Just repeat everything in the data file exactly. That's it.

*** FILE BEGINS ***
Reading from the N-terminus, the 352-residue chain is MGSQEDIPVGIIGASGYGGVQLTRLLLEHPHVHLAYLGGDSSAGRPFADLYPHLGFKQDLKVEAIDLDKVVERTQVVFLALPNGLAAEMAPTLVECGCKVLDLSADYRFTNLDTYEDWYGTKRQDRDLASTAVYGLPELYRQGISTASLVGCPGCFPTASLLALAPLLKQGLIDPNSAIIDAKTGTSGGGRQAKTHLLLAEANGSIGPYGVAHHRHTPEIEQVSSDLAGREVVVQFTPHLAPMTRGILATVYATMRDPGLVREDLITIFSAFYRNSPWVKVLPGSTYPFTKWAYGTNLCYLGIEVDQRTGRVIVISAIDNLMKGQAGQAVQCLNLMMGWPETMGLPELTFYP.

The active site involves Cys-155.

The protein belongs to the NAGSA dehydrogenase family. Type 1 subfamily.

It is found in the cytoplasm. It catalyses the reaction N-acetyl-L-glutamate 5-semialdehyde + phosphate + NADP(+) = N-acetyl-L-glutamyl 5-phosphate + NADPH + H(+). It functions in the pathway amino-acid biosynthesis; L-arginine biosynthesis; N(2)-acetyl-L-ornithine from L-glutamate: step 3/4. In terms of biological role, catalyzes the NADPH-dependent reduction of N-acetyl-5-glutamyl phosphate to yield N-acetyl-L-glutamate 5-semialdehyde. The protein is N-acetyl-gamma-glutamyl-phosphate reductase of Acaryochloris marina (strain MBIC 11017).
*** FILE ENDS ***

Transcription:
Reading from the N-terminus, the 352-residue chain is MGSQEDIPVGIIGASGYGGVQLTRLLLEHPHVHLAYLGGDSSAGRPFADLYPHLGFKQDLKVEAIDLDKVVERTQVVFLALPNGLAAEMAPTLVECGCKVLDLSADYRFTNLDTYEDWYGTKRQDRDLASTAVYGLPELYRQGISTASLVGCPGCFPTASLLALAPLLKQGLIDPNSAIIDAKTGTSGGGRQAKTHLLLAEANGSIGPYGVAHHRHTPEIEQVSSDLAGREVVVQFTPHLAPMTRGILATVYATMRDPGLVREDLITIFSAFYRNSPWVKVLPGSTYPFTKWAYGTNLCYLGIEVDQRTGRVIVISAIDNLMKGQAGQAVQCLNLMMGWPETMGLPELTFYP.

The active site involves Cys-155.

The protein belongs to the NAGSA dehydrogenase family. Type 1 subfamily.

It is found in the cytoplasm. It catalyses the reaction N-acetyl-L-glutamate 5-semialdehyde + phosphate + NADP(+) = N-acetyl-L-glutamyl 5-phosphate + NADPH + H(+). It functions in the pathway amino-acid biosynthesis; L-arginine biosynthesis; N(2)-acetyl-L-ornithine from L-glutamate: step 3/4. In terms of biological role, catalyzes the NADPH-dependent reduction of N-acetyl-5-glutamyl phosphate to yield N-acetyl-L-glutamate 5-semialdehyde. The protein is N-acetyl-gamma-glutamyl-phosphate reductase of Acaryochloris marina (strain MBIC 11017).